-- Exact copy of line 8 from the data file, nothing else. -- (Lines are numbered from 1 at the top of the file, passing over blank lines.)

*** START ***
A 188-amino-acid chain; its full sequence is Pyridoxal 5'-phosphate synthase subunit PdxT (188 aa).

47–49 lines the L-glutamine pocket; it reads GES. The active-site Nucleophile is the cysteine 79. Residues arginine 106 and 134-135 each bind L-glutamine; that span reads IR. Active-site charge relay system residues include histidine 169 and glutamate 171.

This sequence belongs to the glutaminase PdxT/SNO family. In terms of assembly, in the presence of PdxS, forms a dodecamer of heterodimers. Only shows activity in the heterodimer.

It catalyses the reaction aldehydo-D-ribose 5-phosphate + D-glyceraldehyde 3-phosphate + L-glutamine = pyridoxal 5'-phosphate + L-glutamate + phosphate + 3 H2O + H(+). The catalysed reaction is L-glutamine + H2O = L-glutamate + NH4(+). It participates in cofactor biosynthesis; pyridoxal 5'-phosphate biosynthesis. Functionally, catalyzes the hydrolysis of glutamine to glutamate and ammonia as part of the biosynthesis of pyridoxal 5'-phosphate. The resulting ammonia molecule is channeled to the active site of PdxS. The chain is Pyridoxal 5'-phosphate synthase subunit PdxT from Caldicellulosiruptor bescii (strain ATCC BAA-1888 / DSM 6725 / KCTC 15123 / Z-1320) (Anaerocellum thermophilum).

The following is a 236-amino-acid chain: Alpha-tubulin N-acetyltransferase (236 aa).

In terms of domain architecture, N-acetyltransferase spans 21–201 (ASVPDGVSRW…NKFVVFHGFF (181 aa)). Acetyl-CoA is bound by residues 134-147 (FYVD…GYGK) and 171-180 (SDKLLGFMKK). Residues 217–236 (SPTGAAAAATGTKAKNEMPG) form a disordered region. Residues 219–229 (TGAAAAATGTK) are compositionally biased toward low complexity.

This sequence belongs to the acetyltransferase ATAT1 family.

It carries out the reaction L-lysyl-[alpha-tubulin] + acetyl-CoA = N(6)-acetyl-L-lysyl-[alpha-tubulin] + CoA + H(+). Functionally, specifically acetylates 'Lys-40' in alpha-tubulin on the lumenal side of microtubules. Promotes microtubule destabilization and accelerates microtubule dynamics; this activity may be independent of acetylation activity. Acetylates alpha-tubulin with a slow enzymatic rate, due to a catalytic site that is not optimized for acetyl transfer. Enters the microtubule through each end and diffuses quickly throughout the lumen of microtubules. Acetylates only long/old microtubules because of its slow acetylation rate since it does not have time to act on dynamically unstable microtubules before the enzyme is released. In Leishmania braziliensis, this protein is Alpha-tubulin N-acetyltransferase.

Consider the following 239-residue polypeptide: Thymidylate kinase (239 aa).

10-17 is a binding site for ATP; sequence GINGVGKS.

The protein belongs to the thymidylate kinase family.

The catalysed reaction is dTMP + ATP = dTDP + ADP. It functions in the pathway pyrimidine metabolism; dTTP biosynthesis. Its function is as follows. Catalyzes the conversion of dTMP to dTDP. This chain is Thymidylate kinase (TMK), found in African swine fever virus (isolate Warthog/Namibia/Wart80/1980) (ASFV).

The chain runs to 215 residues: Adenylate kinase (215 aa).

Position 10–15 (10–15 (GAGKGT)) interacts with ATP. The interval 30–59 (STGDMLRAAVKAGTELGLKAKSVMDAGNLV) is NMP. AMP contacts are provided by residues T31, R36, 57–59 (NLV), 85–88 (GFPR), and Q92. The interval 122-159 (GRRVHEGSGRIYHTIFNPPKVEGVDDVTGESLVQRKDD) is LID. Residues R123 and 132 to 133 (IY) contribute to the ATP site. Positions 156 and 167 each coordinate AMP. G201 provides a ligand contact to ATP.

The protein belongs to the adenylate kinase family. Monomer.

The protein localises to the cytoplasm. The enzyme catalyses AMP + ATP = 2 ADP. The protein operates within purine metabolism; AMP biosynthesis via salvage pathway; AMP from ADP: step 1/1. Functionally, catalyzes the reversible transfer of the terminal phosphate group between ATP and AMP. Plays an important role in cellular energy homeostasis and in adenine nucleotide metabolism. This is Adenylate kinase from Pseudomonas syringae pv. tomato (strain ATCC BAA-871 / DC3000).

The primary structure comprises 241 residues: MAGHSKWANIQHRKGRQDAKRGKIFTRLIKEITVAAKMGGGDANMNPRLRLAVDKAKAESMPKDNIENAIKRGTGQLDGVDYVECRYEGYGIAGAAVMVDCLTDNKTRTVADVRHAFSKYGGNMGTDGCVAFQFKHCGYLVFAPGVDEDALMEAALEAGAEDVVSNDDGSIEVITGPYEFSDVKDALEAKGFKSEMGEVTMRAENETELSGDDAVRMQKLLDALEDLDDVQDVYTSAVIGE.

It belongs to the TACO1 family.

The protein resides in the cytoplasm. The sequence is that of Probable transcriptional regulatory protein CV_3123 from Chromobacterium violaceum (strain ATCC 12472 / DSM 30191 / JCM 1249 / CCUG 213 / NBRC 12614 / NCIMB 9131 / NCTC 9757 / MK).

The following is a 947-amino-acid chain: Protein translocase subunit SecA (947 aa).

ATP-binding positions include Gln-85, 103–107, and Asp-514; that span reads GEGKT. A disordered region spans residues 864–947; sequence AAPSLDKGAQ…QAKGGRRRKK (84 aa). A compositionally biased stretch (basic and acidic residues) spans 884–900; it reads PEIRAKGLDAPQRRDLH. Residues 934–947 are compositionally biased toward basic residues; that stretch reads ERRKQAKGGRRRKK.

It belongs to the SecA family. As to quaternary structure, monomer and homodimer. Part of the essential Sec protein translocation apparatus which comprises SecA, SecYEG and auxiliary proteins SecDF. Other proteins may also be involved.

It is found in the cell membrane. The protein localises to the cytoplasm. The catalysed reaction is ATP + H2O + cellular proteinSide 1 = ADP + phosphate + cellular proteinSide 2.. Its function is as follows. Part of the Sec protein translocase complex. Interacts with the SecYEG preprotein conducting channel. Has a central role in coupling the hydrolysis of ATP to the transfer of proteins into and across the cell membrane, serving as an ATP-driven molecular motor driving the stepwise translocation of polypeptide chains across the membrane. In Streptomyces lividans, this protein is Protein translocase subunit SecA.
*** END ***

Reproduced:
It carries out the reaction L-lysyl-[alpha-tubulin] + acetyl-CoA = N(6)-acetyl-L-lysyl-[alpha-tubulin] + CoA + H(+). Functionally, specifically acetylates 'Lys-40' in alpha-tubulin on the lumenal side of microtubules. Promotes microtubule destabilization and accelerates microtubule dynamics; this activity may be independent of acetylation activity. Acetylates alpha-tubulin with a slow enzymatic rate, due to a catalytic site that is not optimized for acetyl transfer. Enters the microtubule through each end and diffuses quickly throughout the lumen of microtubules. Acetylates only long/old microtubules because of its slow acetylation rate since it does not have time to act on dynamically unstable microtubules before the enzyme is released. In Leishmania braziliensis, this protein is Alpha-tubulin N-acetyltransferase.